Norwegian painter, graphic artist, and industrial designer Hermann Bongard is remembered as one of Norway’s most prolific creatives. Chiefly active in the 1950s and 1960s, his work runs the gamut from art glass to assorted typography, illustration, furniture, ceramic kitchenware and pottery, as well as wrought ironwork.
Born in 1921 in Oslo, Bongard studied at the Norwegian National Academy of Craft and Art Industry (SHKS) from 1938 to 1941. He shares his alma mater with an array of enduring Norwegian artisans like Torbjørn Afdal, Ingmar Relling, Sigurd Ressell, Fredrik A. Keyser, and Gerhard Berg. After graduating, Bongard went to work for two neighboring Oslo companies: The TREKK advertising agency, for whom he was a promoter, and the newly founded interior design magazine Bonytt, for whom he provided ex libris design and commercial illustration.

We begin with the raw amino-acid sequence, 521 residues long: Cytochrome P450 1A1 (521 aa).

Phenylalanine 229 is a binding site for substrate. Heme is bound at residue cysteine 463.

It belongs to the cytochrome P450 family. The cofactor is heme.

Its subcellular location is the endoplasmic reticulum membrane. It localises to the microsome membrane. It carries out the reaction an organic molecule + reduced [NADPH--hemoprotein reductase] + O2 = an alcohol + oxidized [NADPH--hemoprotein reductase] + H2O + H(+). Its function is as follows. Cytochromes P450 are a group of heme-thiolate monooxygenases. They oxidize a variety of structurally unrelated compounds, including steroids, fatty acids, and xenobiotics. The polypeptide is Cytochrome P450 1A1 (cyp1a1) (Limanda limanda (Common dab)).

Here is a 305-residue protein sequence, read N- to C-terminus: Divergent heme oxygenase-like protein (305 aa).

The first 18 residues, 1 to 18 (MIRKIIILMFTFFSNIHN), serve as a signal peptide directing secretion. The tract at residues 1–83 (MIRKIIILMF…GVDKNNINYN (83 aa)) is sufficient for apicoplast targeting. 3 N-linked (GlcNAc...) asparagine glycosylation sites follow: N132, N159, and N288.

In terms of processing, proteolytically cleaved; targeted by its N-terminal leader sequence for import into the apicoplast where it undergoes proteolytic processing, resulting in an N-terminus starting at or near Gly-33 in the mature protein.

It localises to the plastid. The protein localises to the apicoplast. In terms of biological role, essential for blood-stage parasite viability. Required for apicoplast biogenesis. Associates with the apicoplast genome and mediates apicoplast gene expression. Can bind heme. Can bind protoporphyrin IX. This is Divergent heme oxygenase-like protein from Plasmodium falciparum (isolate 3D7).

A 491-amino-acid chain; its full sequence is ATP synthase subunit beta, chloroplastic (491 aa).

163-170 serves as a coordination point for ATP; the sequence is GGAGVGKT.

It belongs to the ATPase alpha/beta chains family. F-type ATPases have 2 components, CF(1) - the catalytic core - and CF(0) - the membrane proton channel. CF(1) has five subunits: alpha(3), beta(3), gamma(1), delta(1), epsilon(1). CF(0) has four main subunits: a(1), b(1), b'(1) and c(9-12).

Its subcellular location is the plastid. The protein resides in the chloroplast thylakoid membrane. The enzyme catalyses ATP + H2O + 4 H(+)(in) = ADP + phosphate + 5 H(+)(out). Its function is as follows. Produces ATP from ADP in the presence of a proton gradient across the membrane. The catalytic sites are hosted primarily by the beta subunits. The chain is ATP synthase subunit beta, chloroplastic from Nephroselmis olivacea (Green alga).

In 1947, Bongard began an eight-year tenure with established glass retailer Christiania Glasmagasin and its Jevanker-based sister company, Hadeland Glassworks—Norway’s oldest industrial factory. There he collaborated with master glassblower Johan Wilhelm Johansson on vases, glasses, decanters, and decorative objects that were embellished with vibrant color, air bubbles, and eccentric linework. Specific standouts include Bongard’s Utført Vase (ca. 1950s); K-1023 Vase (1953), which garnered a Silver Medal at the 1954 Triennale di Milano; and Hermann Wine Set (1954), designed for the Norwegian embassies, which won a Gold Medal at the same event.
From 1955 to 1960, Bongard took freelance design positions designing tableware for Figgjo, specialized in porcelain and, Polaris Fabrikker, specialized in stainless steel. In 1960, Bongard moved into an art director role at the Fredrikstad-based PLUS, for whom he, outside of broad managerial guidance, provided designs for ironwork, textiles, braided wooden bowls, and furniture in braided manila rope. His enameled-steel Conform Tray Table (1962) remains a cherished piece from this phase—its teak framing and general Jetsons-esque geometry emblematic of the midcentury Scandinavian aesthetic form.